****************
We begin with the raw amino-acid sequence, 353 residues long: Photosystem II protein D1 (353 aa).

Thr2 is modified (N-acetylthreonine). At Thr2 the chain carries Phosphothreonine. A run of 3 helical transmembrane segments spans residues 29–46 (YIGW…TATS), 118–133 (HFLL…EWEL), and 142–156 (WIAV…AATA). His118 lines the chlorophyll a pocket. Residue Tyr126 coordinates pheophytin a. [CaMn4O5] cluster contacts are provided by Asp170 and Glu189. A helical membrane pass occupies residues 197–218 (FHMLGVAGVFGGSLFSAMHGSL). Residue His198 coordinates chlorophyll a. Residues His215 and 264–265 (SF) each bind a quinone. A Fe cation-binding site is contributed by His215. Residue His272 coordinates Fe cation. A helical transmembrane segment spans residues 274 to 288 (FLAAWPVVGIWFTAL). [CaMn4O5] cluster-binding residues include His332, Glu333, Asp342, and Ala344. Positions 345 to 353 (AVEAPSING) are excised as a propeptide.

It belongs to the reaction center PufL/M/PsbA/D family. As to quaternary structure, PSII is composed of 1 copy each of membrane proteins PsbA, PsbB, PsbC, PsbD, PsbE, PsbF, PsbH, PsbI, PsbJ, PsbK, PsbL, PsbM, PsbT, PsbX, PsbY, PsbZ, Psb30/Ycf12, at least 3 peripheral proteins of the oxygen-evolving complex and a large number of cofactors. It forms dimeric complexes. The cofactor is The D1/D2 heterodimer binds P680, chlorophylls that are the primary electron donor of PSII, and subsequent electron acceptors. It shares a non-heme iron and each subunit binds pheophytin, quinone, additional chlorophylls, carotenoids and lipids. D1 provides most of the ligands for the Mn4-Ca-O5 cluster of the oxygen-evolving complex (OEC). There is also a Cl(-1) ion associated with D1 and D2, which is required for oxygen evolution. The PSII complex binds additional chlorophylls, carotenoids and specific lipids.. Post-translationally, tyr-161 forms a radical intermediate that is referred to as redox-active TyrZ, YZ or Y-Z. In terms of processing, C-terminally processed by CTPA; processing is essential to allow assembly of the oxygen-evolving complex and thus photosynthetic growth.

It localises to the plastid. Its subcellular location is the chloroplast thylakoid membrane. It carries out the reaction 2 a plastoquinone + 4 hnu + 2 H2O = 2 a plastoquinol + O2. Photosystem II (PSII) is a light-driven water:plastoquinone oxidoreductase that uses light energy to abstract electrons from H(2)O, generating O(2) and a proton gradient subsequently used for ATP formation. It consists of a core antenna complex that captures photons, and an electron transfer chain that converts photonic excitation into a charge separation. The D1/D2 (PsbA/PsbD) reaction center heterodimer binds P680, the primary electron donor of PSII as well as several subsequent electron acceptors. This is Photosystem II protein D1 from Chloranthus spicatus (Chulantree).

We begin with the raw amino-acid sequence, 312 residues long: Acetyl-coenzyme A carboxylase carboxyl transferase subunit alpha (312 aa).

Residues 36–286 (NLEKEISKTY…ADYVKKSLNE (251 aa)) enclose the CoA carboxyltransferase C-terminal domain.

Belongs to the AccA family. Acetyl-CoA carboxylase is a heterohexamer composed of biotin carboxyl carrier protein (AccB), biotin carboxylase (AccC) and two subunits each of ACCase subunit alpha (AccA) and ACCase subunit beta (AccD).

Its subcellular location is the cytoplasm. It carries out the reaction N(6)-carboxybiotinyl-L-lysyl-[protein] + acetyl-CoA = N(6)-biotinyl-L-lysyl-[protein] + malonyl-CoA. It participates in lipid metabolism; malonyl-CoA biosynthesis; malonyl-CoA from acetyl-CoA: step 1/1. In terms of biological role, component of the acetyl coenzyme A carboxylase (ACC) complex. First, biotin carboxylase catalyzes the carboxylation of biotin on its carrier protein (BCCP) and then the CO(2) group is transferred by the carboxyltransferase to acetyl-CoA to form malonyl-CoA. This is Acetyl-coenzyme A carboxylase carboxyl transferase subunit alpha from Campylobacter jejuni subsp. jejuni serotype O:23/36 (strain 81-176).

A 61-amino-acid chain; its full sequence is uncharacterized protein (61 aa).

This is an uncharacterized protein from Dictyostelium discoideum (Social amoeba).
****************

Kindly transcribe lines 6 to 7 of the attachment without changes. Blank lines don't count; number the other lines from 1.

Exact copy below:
Residues 36–286 (NLEKEISKTY…ADYVKKSLNE (251 aa)) enclose the CoA carboxyltransferase C-terminal domain.

Belongs to the AccA family. Acetyl-CoA carboxylase is a heterohexamer composed of biotin carboxyl carrier protein (AccB), biotin carboxylase (AccC) and two subunits each of ACCase subunit alpha (AccA) and ACCase subunit beta (AccD).